In a nuclear power plant, the third invention can be effectively applied to a waste ion exchange resin which adsorbs ionic radioactive substances and which also contains a clad primarily formed of iron oxide, the waste ion exchange resin including a waste ion exchange resin used for cleanup of a cooling water system, such as a reactor water cleanup system or a fuel pool cooling cleanup system, which is directly brought into contact with a fuel rod and a waste ion exchange resin used for a treatment of a decontamination waste liquid discharged when radioactive substances are chemically removed from apparatuses and pipes of a primary cooling system contaminated by radioactive substances and from surfaces of metal members of the system including those mentioned above.

EXAMPLES OF THIRD INVENTION

Hereinafter, with reference to experimental examples and examples, the third invention will be described in more detail.

Experimental Example 1

An eluent (aqueous solution) having the acid concentration and the pH shown in Table 9 was prepared in a volume of 500 mL, and 1 g of a simulated clad (manufactured by Kojundo Chemical Laboratory Co., Ltd., α-Fe2O3, diameter announced by the maker: 1 μm) was added into this eluent, so that a dissolution test was performed at the liquid temperature and for the dissolution time shown in Table 9.

From the Fe concentration in the eluent, the dissolution rate of Fe (clad) was investigated, and the results are shown in Table 9.

TABLE 9 Results Eluent Dissolution Conditions Fe Acid Dissolution Fe Concentration Dissolution Concentration Temperature Time in Eluent Rate No. Type (wt %) pH (° C.) (hr) [mg/L] [%] Evaluation Note 1 Sulfuric Acid 5 <0.5 90 4 1,200 85 Example of 2 10 <0.5 2.5 1,400 100 Third Invention 3 20 <0.5 1 1,400 100 4 Oxalic Acid 9 0.60 0.5 1,400 100 5 Sulfuric Acid +   5 + 0.9 <0.5 2 1,400 100 Oxalic Acid 6 Sulfuric Acid +   5 + 0.09 <0.5 3 1,400 100 Oxalic Acid 7 Sulfuric Acid 1 <1 No Heating 18 9 0.6 x Comparative 8 5 <1 18 63 4.5 x Example 9 10 <1 18 99 7.1 x 10 Hydrochloric 12 + 20 <1 18 800 57 Δ Acid + Sulfuric Acid 11 Oxalic Acid 9 0.60 40 18 11 0.8 x 12 Hydrazine 3.2 10.9 40 18 0 0 x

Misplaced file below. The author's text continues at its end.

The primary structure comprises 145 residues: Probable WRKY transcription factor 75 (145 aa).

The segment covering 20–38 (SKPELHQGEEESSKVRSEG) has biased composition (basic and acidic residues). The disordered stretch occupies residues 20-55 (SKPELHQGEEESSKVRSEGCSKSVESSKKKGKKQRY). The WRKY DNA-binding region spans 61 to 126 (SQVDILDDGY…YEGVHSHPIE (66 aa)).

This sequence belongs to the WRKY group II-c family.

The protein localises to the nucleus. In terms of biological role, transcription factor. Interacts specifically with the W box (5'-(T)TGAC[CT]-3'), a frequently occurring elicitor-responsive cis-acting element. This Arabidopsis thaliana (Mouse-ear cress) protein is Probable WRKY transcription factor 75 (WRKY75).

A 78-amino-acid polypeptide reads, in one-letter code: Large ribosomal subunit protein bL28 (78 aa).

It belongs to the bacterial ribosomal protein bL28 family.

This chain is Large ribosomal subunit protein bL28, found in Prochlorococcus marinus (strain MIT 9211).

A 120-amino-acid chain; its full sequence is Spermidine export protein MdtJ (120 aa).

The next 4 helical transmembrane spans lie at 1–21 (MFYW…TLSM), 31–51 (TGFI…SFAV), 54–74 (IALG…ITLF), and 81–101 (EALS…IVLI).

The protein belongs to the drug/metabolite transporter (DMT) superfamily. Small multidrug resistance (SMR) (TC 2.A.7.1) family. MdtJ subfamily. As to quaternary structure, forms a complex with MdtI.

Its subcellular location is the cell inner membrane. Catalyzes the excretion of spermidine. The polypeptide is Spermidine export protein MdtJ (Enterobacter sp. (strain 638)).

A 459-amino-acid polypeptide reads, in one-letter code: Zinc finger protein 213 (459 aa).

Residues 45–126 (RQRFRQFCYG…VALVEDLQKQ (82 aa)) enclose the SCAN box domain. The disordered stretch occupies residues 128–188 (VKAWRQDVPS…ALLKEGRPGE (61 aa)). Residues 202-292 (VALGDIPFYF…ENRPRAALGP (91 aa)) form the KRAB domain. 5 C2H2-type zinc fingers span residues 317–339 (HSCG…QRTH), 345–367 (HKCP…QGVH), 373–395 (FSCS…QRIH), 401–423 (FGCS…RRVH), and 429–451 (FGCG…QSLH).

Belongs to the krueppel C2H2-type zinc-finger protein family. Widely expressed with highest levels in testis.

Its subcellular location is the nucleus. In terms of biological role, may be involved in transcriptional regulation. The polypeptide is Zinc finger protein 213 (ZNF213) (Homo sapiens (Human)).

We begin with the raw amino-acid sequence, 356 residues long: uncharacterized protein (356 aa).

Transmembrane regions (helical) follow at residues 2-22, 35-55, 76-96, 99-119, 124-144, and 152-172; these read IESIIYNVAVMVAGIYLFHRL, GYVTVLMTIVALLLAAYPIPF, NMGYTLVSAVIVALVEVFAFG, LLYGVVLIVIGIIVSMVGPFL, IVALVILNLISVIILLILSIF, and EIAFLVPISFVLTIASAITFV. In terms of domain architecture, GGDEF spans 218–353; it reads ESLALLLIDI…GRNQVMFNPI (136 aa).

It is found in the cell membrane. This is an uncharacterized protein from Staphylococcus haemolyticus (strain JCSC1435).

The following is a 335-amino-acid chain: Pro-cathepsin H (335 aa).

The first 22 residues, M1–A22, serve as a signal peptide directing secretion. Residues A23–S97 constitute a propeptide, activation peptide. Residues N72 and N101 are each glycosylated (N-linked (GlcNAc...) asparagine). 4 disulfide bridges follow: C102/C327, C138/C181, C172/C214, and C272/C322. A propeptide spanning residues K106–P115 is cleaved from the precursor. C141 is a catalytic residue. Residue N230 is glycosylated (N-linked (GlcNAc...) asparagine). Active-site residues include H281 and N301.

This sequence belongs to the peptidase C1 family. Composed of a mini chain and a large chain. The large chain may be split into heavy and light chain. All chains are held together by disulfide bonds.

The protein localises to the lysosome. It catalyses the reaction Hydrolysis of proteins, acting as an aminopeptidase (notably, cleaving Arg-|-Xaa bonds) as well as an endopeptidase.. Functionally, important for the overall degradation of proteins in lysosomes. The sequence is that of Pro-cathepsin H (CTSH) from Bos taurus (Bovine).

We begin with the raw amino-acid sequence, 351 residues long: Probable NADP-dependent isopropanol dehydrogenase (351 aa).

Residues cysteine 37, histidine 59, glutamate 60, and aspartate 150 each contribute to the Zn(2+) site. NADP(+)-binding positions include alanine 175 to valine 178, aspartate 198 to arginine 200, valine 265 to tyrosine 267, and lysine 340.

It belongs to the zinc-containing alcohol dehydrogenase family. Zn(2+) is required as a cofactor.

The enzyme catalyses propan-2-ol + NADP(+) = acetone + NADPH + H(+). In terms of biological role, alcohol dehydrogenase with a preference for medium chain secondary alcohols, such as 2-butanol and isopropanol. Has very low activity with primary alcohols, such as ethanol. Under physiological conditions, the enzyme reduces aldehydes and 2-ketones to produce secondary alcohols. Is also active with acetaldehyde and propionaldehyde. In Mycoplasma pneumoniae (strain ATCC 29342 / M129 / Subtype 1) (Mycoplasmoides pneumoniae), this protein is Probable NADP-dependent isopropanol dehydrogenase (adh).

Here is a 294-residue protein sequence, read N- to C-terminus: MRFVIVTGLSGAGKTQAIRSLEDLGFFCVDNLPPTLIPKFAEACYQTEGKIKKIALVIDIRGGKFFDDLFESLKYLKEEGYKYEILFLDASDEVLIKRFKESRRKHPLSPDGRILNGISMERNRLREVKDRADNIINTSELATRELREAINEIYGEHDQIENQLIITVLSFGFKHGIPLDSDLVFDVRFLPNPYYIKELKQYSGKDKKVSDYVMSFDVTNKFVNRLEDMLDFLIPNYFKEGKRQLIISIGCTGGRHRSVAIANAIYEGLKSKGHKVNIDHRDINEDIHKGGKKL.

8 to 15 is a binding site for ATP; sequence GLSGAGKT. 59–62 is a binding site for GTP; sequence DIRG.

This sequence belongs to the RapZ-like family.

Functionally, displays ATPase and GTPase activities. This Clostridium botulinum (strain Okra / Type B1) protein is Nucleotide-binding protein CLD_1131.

As apparent from Table 9, although the dissolution rate is low in Nos. 7 to 12 in which the dissolution test was performed at a low temperature, in Nos. 1 to 6 in which a sulfuric acid aqueous solution and/or an oxalic acid aqueous solution, each of which was heated to 90° C., was used, the clad can be efficiently dissolved.

Example 24

A mixed resin adsorbing Co was prepared in such a way that with an aqueous solution dissolving 96 mg of cobalt chloride (II) hexahydrate, 40.0 g of a powdered H-type cationic exchange resin (manufactured by Mitsubishi Chemical Co., Ltd., exchange capacity: 5.1 meq/g, grain size of 10 to 200 μm: 95%) and 40.0 g of a powdered OH-type anionic exchange resin (manufactured by Mitsubishi Chemical Co., Ltd., exchange capacity: 4.1 meq/g, grain size of 0 to 100 μm: 74%, 10 to 250 μm: 93%) were mixed and were then stirred for 12 hours. After 12 hours passed, since the result obtained by the measurement of the Co concentration in supernatant water using an atomic absorption photometer was the detection limit or less, it was confirmed that approximately all Co ions were adsorbed to the ion exchange resin. As a simulated clad, 4.0 g of an iron oxide (manufactured by Kojundo Chemical Laboratory Co., Ltd., α-Fe2O3, diameter announced by the maker: 1 μm) was added to and mixed with the mixed resin described above, so that a simulated waste resin was prepared. Subsequently, after this simulated waste resin was charged into 1.6 L of a sulfuric acid eluent (aqueous solution) at a concentration 10 percent by weight heated to 90° C., the temperature was maintained at 90° C. while heating and stirring were performed, and the dissolution behavior was confirmed.